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June 3, 2020, 10:02 a.m. EDT

All about the Roth IRA

Even if you can’t get one, you can use the backdoor

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By Blake Skadron


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Keep more of every dollar.

Does the name Sen. William Victor Roth Jr. mean anything to you? If you’re saving for retirement, then you should know and thank Roth. He was the sponsor of the 1997 legislation that created his namesake — the Roth IRA.

The Roth IRA is a retirement savings plan used by millions of people to build wealth over time. It’s a great way to save because it offers tax-free growth. That means the capital gains aren’t taxed every year in a Roth. And when you take money from a Roth in retirement, unlike a “traditional IRA,” that money isn’t taxed, so you have more of every precious dollar.

Some basic points:

• Investors use after-tax dollars (unlike a 401(k) that uses pretax money) to fund a Roth IRA account

• Roth gains are not taxed when withdrawn as long as the account has been established for 5 years and you are over 59½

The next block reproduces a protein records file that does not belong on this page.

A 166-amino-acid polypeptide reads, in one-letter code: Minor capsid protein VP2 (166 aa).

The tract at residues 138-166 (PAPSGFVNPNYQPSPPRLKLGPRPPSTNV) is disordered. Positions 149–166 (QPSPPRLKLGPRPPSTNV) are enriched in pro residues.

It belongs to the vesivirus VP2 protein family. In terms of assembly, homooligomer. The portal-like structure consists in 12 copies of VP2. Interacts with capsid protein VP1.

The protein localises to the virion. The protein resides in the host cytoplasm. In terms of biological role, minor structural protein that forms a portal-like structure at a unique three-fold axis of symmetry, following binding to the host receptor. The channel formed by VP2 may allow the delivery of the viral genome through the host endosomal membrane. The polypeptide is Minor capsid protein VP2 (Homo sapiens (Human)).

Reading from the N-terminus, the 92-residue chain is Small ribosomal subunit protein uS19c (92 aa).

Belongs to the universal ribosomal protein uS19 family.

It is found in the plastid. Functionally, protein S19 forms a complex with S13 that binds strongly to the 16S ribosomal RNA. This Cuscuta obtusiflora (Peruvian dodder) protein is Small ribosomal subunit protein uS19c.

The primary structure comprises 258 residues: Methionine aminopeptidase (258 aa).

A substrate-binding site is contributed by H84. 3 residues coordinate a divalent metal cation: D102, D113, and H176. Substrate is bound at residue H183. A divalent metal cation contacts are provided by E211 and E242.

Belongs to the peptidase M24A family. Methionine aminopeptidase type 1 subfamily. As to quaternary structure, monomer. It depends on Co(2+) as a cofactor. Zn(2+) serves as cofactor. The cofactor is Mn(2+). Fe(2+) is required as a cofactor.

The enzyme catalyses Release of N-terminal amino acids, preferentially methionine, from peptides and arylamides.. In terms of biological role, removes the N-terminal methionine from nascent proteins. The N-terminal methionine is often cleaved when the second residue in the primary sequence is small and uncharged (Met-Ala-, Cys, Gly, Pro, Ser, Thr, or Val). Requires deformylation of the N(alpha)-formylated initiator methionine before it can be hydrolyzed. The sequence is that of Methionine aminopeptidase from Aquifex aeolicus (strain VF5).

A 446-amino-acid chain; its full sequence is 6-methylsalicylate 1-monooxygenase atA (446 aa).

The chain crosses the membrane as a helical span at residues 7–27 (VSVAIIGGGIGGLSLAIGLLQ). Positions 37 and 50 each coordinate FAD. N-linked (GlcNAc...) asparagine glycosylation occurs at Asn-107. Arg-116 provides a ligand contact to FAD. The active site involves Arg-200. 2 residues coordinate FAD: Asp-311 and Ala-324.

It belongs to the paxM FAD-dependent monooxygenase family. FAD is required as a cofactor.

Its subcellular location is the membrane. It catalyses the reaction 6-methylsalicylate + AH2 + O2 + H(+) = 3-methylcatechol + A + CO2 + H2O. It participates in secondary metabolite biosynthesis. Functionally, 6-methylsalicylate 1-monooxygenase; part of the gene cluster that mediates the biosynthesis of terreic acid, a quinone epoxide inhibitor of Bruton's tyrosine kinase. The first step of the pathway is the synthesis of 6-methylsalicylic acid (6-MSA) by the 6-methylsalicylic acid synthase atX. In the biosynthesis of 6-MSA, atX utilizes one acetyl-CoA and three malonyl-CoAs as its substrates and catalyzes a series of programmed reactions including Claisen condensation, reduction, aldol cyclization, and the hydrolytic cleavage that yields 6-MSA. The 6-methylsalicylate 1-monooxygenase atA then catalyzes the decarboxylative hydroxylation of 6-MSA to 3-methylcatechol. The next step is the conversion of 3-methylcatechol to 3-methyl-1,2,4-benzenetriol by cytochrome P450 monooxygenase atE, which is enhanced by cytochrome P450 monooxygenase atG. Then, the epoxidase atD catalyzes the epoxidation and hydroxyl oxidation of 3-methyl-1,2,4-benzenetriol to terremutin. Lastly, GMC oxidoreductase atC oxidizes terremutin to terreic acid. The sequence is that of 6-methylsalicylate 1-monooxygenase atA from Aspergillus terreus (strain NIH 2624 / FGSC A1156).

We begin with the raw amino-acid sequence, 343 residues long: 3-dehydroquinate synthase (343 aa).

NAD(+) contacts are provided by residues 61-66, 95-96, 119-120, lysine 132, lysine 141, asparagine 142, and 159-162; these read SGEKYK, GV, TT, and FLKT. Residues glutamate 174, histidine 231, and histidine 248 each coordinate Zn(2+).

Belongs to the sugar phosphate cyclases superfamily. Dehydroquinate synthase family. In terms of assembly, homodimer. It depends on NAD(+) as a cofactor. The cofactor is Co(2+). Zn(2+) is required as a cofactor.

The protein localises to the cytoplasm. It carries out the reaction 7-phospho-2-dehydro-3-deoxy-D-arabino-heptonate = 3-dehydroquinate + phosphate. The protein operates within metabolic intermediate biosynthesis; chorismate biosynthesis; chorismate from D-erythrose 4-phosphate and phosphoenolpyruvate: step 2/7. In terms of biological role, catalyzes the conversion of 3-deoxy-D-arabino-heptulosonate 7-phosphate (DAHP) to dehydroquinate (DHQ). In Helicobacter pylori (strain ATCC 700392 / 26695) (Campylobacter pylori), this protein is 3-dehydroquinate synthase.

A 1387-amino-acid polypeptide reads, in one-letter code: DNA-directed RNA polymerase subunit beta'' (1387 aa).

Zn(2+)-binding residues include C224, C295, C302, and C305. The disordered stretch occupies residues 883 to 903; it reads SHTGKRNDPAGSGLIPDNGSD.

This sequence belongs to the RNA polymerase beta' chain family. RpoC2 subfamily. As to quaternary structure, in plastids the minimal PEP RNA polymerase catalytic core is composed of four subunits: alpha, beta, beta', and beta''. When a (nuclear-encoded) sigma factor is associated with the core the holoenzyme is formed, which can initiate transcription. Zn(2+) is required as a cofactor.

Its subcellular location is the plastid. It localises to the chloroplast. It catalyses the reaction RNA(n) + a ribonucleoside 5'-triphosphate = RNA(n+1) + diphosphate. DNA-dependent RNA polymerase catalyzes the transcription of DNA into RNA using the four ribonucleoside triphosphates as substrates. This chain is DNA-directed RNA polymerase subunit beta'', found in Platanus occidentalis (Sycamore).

• A traditional IRA is tax-deductible (for some income levels) when it’s funded, but later withdrawals are taxable

Click to Play

What's the difference between a 401(k) and a Roth 401(k)?

A deep look into the different retirement accounts available - 401(k), Roth 401(k), IRA, Roth IRA - and how to tell what's best for you.

What’s a conversion?

You may have heard of people “converting” to a Roth. Many people will convert retirement accounts such as a 401(k) or a traditional IRA into a Roth. For example, you leave your job and have $100,000 in a 401(k), you can convert it to a Roth IRA. You then owe taxes on the conversion because your 401(k) was built from “before tax” cash.

Conversions from traditional IRAs are treated differently, depending on the types of contributions you initially made to the traditional IRA.

Read: Retiring in bad times? Don’t worry about your investments

More flexible savings

Compared with traditional IRAs, Roth IRAs offer more flexibility. You can take out any contributions (the money you put in) at any time without penalty. Paying college bills or have an emergency? Use the Roth IRA contributions.

With the traditional IRA, there’s also “required minimum distributions” at age 70½. You must take out a minimum amount starting at that age. But what if your other investments, Social Security, or pension cover your expenses? This is another way the Roth is more flexible, as there are no required withdrawals at any age. You can let the money sit there and grow tax-free and contribute to the Roth at any age.

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